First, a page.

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Aerial Artistry – Photographing a Twin Beech
October 24, 2020 at 2:00 PM
twin beech 18_.jpg

Setting the Scene – A modified Twin Beech Aircraft on show

At this airshow, there was a modified Twin Beech aircraft. The owner has kept as many original features as possible but has made modifications to enable the plane to fly aerobatics.

The Beechcraft Model 18 is it is properly known has been in production in some form since 1937. Throughout its history, it has served many purposes – both civilian and military. For example, in World War II, it was used as a light transport, for photo-reconnaissance, and as a light bomber. It remains one of the world's most universally used light aircraft.

Today, the Beech 18 is still widely used and there are over 50 different variants of the original design. For example, it is still used by national air forces of Argentina, Brazil, France, the UK, and the US. Due to its amazing history and popularity, I was pleased that such a plane was on display and that I would get the chance to photograph one!

Creating the Composition – Could these weather conditions be any worse?

The airshow was an amazing spectacle, however, the weather wasn't great. Firstly, throughout the day, the sky was flat and dull. There were numerous clouds and everything look grey. For photography, this can often be worse than rain. This is because light from the sky helps create shadows and contrast and gives subjects extra depth.

Also, the smoke from the various planes hung thick in the air which made visibility poor. Nonetheless, I had my trust Nikon D850 with me, and my reliable Nikon 70-200mm telephoto lens. The aim was to capture shots of the planes and refine my TV/burst-mode skills.

For this type of photography, using shutter priority mode, or burst shooting mode is essential. Even when the planes perform their low passes, they are still traveling incredibly quickly. If you tried to use manual mode, or AV mode, you simply wouldn't be able to capture the planes in focus.

Using shutter priority mode, I could set a faster shutter speed to ensure the planes were captured without any motion blur. Also, using burst shooting mode would allow multiple shots to be taken in succession. This increased the likelihood that I would get a clean and in-focus photo.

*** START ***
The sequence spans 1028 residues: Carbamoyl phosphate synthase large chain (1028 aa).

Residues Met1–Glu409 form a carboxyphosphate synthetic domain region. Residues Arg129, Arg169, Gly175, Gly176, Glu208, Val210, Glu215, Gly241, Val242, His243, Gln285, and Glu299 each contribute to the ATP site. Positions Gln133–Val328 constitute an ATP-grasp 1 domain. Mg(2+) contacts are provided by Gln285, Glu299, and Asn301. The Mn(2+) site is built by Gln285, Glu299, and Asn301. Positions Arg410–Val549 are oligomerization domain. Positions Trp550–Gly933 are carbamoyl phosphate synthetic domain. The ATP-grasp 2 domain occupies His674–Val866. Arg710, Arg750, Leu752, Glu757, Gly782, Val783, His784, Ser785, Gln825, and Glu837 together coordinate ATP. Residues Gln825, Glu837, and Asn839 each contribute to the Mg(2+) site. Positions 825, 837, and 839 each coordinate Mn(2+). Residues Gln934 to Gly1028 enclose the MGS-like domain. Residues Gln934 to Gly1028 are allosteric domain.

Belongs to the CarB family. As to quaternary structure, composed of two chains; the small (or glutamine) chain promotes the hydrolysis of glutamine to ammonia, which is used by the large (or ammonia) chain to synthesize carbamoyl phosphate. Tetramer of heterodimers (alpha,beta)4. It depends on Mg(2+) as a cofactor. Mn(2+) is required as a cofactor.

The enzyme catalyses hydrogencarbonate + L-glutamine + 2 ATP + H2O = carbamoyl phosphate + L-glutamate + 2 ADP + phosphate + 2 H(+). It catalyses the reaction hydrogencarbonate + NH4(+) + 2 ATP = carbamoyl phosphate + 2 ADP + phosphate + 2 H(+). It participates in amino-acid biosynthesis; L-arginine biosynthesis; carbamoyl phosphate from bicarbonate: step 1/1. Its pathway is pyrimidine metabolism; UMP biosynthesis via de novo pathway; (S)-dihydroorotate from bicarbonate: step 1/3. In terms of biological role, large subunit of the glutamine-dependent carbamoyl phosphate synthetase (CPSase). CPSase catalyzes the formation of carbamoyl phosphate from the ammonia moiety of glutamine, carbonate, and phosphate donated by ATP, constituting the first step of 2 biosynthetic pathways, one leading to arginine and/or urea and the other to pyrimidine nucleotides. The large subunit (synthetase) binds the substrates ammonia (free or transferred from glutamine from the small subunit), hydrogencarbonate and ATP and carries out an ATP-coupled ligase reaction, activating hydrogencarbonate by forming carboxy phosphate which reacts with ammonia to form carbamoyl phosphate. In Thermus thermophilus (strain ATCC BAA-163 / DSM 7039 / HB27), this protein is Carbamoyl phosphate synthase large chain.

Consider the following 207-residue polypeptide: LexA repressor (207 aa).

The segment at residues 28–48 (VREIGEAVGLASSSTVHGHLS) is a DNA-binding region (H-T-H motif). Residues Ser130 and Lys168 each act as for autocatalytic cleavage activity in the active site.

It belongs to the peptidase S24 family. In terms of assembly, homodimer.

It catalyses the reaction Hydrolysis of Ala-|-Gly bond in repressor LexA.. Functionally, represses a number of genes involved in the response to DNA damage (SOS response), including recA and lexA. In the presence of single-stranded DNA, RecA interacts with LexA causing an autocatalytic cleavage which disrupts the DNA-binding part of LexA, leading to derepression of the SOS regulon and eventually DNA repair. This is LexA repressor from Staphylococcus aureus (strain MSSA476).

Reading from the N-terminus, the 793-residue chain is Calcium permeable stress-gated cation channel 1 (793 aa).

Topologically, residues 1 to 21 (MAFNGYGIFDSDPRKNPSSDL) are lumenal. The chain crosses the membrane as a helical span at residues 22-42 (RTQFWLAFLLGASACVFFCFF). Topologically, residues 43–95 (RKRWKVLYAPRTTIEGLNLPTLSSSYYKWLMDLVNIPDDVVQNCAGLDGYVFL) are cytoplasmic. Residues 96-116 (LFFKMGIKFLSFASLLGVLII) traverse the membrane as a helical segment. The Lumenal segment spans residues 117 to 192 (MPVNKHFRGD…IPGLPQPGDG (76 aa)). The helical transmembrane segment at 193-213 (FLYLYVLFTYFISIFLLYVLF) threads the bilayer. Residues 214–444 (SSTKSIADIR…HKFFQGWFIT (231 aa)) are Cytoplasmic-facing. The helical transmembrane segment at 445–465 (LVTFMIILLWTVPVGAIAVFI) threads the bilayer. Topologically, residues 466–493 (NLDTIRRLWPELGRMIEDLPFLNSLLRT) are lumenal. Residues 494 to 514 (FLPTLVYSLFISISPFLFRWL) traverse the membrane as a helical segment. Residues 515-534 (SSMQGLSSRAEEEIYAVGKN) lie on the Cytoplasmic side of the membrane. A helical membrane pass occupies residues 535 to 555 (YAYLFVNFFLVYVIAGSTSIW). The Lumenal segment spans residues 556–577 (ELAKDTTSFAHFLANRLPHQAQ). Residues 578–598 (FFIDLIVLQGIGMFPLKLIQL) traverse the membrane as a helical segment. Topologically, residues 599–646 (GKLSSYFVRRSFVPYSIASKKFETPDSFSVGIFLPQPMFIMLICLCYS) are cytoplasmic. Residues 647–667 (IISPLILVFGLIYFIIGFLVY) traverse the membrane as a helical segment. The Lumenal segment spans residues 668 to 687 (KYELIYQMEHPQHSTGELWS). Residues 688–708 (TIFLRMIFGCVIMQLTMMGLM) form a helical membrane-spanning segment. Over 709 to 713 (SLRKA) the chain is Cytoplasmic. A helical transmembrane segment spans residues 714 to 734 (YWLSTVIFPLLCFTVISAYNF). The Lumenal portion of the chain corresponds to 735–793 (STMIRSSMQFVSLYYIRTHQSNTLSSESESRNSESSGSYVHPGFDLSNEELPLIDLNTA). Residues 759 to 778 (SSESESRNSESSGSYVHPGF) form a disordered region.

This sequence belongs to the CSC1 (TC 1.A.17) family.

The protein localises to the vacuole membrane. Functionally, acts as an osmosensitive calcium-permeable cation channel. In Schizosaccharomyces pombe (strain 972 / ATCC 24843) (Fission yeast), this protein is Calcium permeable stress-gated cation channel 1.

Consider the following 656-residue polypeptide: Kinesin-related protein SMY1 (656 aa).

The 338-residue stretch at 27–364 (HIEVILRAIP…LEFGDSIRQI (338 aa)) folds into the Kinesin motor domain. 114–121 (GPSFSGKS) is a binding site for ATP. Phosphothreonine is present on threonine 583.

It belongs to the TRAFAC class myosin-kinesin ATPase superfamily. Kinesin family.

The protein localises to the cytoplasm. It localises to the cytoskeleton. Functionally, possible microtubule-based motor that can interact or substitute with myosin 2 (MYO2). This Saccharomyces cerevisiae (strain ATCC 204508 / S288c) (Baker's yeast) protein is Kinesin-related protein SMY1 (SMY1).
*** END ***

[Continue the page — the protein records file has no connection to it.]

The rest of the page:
It was tricky, and the lighting conditions and weather made it difficult. However, as you can see, I managed to get some fantastic photos. Don't let this fool you – there was a host of terrible photos too, but that's the beauty of a digital camera. You can take hundreds of photos without using your SD storage – as long as one of them looks good, job done!

What Makes This Photo Stand Out?

I am immensely proud of this photo due to the poor weather conditions, and the various obstacles I had to overcome to get it. That’s often what you remember most as a photographer. Not the photo itself, but what you had to do to obtain it. The lighting conditions were poor, the sky was relatively dull, and the smoke trails from the planes made it incredibly difficult.

Regardless, I manage to capture this amazing twin Beech in all its glory. The plan itself looks sharp, and you can see some excellent details on the winds and engines. Also, the contrast of the bright red color of the plane, against the relatively muted colors of the background is fantastic. It makes the plane pop and emphasizes its position in the sky.

The background motion blur against the relatively sharp focus of the plane also works great. This enhances the sense of movement and you can tell from this how quickly the plane is flying. I like this as it adds action and danger to the photo. You can also glimpse the smoke trails from the engines too. Overall, this photo was tough to get and certainly one of the more challenging shots I have taken. However, the end result was worth it, and shows what you can create with a little perseverance!

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